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Zimbabwe Becomes Second African Nation to Cut Rates Twice

ZIMBABWE’S central bank became the second in Africa, after Angola, to cut its key interest rate twice this year, as inflation is forecast to ease further.

The monetary policy committee reduced the world’s highest benchmark interest rate to 140 percent from 150 percent, governor John Mangudya said in a statement on Thursday. That follows a 5 000 basis point cut in February.

“Domestic inflationary pressures in the economy continued dissipating as a result of fiscal discipline, the tight monetary policy and enhanced monitoring and enforcement of market discipline by the Financial Intelligence Unit,” Mangudya said.

The reduction makes Zimbabwe an outlier at a time when most central banks are either hiking interest rates or standing pat as price shocks caused by a strong dollar, Russia’s war in Ukraine, supplychain disruptions and extreme weather persist into 2023.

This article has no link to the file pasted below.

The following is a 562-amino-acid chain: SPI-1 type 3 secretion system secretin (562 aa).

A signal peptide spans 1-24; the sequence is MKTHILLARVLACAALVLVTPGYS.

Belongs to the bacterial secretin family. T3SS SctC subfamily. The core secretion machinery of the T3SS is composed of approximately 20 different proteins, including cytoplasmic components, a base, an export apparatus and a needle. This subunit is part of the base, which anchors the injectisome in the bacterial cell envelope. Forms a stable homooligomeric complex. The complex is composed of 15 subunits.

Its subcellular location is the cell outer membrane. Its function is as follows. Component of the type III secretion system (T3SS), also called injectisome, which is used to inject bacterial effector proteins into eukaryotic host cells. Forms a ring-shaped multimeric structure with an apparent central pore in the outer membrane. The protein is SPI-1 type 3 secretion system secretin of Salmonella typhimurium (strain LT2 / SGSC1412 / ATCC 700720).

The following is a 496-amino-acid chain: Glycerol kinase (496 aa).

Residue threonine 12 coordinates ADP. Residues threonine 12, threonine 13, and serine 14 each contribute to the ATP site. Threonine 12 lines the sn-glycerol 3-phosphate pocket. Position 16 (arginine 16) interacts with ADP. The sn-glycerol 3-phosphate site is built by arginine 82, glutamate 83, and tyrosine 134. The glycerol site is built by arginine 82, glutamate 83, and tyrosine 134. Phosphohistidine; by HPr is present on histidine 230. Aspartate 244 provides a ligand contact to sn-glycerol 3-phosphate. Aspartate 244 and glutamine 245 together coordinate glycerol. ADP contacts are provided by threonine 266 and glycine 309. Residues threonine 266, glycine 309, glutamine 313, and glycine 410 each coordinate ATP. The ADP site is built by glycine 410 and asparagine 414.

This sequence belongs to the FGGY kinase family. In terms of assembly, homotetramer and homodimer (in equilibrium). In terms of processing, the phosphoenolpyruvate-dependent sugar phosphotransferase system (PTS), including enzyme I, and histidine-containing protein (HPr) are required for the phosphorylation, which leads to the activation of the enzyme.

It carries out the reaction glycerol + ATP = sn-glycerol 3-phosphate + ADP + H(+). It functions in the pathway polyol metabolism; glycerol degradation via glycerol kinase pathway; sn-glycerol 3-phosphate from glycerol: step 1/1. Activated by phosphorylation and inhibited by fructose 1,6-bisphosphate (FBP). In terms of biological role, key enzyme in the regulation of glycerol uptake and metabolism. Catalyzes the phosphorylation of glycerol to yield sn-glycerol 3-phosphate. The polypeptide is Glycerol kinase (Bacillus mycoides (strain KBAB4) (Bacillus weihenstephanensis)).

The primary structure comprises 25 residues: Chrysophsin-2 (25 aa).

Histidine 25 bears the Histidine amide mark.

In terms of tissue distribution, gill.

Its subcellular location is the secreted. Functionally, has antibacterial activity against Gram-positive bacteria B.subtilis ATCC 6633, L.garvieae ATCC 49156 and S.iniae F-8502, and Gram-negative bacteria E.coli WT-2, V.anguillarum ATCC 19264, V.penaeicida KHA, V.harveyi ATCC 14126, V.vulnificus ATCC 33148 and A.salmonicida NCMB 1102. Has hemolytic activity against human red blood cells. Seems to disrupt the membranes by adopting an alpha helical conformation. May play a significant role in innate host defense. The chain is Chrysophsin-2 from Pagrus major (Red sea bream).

The annual blended inflation rate, which tracks prices in both US and Zimbabwean dollars, fell to 87.6 percent in March, a nine-month low. The measure was adopted as the official gauge by the statistics agency this month because it’s seen as a better indication of economic conditions. As much as 77 percent of transactions are in the greenback, it said.

Annual inflation in localcurrency terms, which the MPC still uses to decide on interest rates, slowed to a fivemonth low of 229.8 percent in January and prices rose 1.1 percent in the month. The statistics agency said it hasn’t published February and March data as the law only compels it to release the blended inflation rate.

Central Bank With World’s Highest Rates to Retain Old CPI Gauge The unavailability of localcurrency inflation data has been a point of contention for labour unions that use it as a reference in wage talks with employers.

A weakening exchange rate is the main driver of localcurrency inflation, according to Shelton Sibanda, the chief investment officer at Imara Asset Management, the country’s oldest brokerage. “You still need to publish that number separately,” Sibanda said. “The same applies to US dollar inflation which is predominantly impacted by global trends.”

Source: Daily News